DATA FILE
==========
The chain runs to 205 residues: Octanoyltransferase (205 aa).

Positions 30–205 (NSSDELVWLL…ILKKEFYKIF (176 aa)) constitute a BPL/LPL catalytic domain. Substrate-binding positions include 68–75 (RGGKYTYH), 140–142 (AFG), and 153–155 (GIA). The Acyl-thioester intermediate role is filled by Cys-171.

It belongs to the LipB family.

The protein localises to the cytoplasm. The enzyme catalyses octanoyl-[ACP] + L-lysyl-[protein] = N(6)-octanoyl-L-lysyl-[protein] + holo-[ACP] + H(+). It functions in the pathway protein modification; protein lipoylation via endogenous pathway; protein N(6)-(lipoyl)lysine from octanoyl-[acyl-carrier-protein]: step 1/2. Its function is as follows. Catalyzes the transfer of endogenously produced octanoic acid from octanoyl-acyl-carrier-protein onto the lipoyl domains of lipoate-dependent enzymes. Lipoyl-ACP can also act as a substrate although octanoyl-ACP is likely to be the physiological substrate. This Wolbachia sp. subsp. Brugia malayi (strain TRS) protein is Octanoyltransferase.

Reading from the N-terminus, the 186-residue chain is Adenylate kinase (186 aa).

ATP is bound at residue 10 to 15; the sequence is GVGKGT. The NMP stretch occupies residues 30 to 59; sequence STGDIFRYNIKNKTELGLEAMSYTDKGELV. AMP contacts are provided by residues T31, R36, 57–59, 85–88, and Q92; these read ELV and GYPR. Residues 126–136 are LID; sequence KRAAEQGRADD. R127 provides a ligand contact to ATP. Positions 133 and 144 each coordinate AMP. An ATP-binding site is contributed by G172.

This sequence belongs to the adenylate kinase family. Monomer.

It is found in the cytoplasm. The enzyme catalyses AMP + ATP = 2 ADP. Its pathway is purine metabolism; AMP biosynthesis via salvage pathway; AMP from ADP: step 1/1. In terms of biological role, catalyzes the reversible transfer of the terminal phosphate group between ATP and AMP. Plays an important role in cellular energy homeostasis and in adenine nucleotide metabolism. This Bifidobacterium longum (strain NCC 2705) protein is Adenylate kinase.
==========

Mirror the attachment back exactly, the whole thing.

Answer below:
The chain runs to 205 residues: Octanoyltransferase (205 aa).

Positions 30–205 (NSSDELVWLL…ILKKEFYKIF (176 aa)) constitute a BPL/LPL catalytic domain. Substrate-binding positions include 68–75 (RGGKYTYH), 140–142 (AFG), and 153–155 (GIA). The Acyl-thioester intermediate role is filled by Cys-171.

It belongs to the LipB family.

The protein localises to the cytoplasm. The enzyme catalyses octanoyl-[ACP] + L-lysyl-[protein] = N(6)-octanoyl-L-lysyl-[protein] + holo-[ACP] + H(+). It functions in the pathway protein modification; protein lipoylation via endogenous pathway; protein N(6)-(lipoyl)lysine from octanoyl-[acyl-carrier-protein]: step 1/2. Its function is as follows. Catalyzes the transfer of endogenously produced octanoic acid from octanoyl-acyl-carrier-protein onto the lipoyl domains of lipoate-dependent enzymes. Lipoyl-ACP can also act as a substrate although octanoyl-ACP is likely to be the physiological substrate. This Wolbachia sp. subsp. Brugia malayi (strain TRS) protein is Octanoyltransferase.

Reading from the N-terminus, the 186-residue chain is Adenylate kinase (186 aa).

ATP is bound at residue 10 to 15; the sequence is GVGKGT. The NMP stretch occupies residues 30 to 59; sequence STGDIFRYNIKNKTELGLEAMSYTDKGELV. AMP contacts are provided by residues T31, R36, 57–59, 85–88, and Q92; these read ELV and GYPR. Residues 126–136 are LID; sequence KRAAEQGRADD. R127 provides a ligand contact to ATP. Positions 133 and 144 each coordinate AMP. An ATP-binding site is contributed by G172.

This sequence belongs to the adenylate kinase family. Monomer.

It is found in the cytoplasm. The enzyme catalyses AMP + ATP = 2 ADP. Its pathway is purine metabolism; AMP biosynthesis via salvage pathway; AMP from ADP: step 1/1. In terms of biological role, catalyzes the reversible transfer of the terminal phosphate group between ATP and AMP. Plays an important role in cellular energy homeostasis and in adenine nucleotide metabolism. This Bifidobacterium longum (strain NCC 2705) protein is Adenylate kinase.